Interpersonal Relationships

This weekend we had a really massive bust-up. Huge. It was really bad. I just went wild. I was asked to leave home this weekend. My Dad said "go on just pack your bags, go pack up", and I was like "right I will, see you. I don't care. I'll see you in a couple of days and we'll sort it out then". The problem is nobody cares...nobody talks... and all the emotions come out.

People with ADHD often have difficulties maintaining positive relationships within their family, with peers and romantic partners. In addition to these problems, ADHD may influence the type of people with whom relationships are formed, and the nature of these relationships. Both the behaviour of the person with ADHD and the reactions of others towards them are important in determining the success of their interpersonal relationships.

Family Relationships

ADHD can impact on the whole of family life and can cause strain in relationships with parents and siblings. Children and adolescents with ADHD have been reported to display significantly more attention seeking, disruptive and aggressive behaviour than those without, and this can have a negative effect on relationships within the home [1]. This may be because they lack self-regulation and can be emotionally labile. This can lead to negative and confrontational cycles within families and, if effective strategies are not implemented to understand and manage the behaviour of the young person with ADHD, then ‘typical’ family disagreements may escalate rapidly and frequently, and cause tension within the family. It is important that when ADHD is diagnosed, parents are made aware of ways that symptoms can be managed at home in order to reduce the impact of the condition on other family members.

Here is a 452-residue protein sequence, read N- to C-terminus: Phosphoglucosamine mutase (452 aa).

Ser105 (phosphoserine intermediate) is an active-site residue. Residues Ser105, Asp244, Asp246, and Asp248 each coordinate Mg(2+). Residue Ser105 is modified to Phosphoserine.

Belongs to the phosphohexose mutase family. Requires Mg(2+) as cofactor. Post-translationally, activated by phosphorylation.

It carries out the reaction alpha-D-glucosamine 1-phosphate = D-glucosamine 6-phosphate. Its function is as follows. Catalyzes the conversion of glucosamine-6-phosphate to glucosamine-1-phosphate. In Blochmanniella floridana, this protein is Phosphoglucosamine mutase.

Parenting and the Cycle of ADHD

ADHD is a highly heritable condition with prevalence among first degree relatives in the range of 20-50% [2]. Thus young people with ADHD are likely to become parents with ADHD and have ADHD children. Parents often remain symptomatic as around two-thirds of adults experience persisting ADHD symptoms [3]. Many parents present to services in adulthood because their children have been diagnosed and they recognise the symptoms and history in themselves.

This cycle of ADHD means that parent-child relationships are characterised by ADHD-related difficulties on both sides, with each probably exacerbating the other. For example, one study of mothers with and without ADHD (all of whom had children with ADHD) reported that mothers with the condition were poorer at monitoring their child’s behaviour, less consistent with discipline, and less effective at problem solving around child behaviour issues [4]. These findings persisted even after controlling for child oppositional and conduct-disordered behaviours. This parental style may be a risk factor for accidental injuries and contribute to elevated rates for accidental injuries in ADHD children [5]. The risk may not be limited to ADHD parent/child relationships, but also influence the parent/child relationships of non-ADHD siblings.

Sibling Relationships

I think it puts a big strain on the family - a really, really big strain on the family when you've got an ADHD child.